On January 17, when Sebastian Piñera, multimillionaire candidate of the rightist Coalition for Change, won Chile’s latest presidential election, the event signaled the end of 20 years of governing by the Concertacion party. That coalition party, which comprises parts of both the center and the left, was the key opposition to the military regime of General August Pinochet, who ruled Chile from 1973 to 1990. Piñera won the second round of the elections by defeating Eduardo Frei, candidate of the governing party and the former president of the country from 1994 to 2000. Pinera won 52% of the vote.
His victory was somewhat paradoxical, given the high popularity of the outgoing president Michelle Bachelet, who was not eligible for reelection. Last December, Bachelet won a historically high 81% of support from the population, according to a survey by Adimark, a Chilean company that specializes in public opinion surveys. However, Carmen Norambuena, professor of humanities at USACH, the University of Santiago de Chile, explains Piñera’s victory by citing the internal crisis of the political party that has led Chile for so much time. “The Concertacion arrived in power with a plan for the country, but it saw more and more that there was a need to negotiate in Congress, where the Concertacion does not have a majority, which meant that it lacked a clear political ideal, and that disenchanted the electorate.”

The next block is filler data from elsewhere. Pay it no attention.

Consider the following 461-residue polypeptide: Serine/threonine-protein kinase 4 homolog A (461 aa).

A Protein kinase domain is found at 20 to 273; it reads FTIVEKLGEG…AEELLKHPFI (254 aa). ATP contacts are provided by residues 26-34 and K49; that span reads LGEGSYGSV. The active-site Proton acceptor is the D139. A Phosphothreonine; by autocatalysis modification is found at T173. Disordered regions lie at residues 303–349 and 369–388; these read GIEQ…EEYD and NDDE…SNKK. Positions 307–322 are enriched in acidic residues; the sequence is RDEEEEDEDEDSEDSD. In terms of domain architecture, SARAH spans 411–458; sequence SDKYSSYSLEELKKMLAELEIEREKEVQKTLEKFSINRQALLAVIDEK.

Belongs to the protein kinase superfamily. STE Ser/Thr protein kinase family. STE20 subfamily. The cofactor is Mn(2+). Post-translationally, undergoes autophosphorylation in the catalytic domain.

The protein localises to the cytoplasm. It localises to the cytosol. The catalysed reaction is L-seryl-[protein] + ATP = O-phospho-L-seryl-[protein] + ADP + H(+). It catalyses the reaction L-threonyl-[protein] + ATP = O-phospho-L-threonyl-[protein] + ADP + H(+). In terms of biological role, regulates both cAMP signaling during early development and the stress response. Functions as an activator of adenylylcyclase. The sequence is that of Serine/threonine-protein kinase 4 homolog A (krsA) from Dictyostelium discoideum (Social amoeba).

Nevertheless, the result of the presidential election in no way represents a “turn toward the right” for the population, argues Norambuena. “What took precedence here was the wariness of the voters toward the governing groups, who were not responding to the demands of the population” – such as the public’s desire for increased salaries, improvements in education and health, and fundamental measures for dealing with legal affairs, corruption and crime, among others.
As a result, despite the fact that President Bachelet is perceived as a great leader, adds David Diaz, professor of economics and business at the University of Chile, “the voters were aware that the government not only requires outstanding personalities but teams that work in a coordinated way to satisfy the needs of its citizens.”
Piñera understood the climate of disenchantment among the population, and he was more effective in his electoral campaign than his opponent Frei. According to Igor Goicovic, professor of humanities at USACH, Piñera “made an appropriate diagnosis of the political damage, and put the accent on change. Starting from there, a campaign known as ‘Alliance for Change’ was born, and it did not need to dig any deeper into a society that was strongly depoliticized and unsatisfied like Chile’s.” On the other hand, Carlos Donoso, director of the history program at the Andres Bello University, stresses the ineffectiveness of the “considerable investment in advertising made by Piñera, who transformed himself into a ubiquitous personality.”
The Piñera Fortune: A Double-edged Sword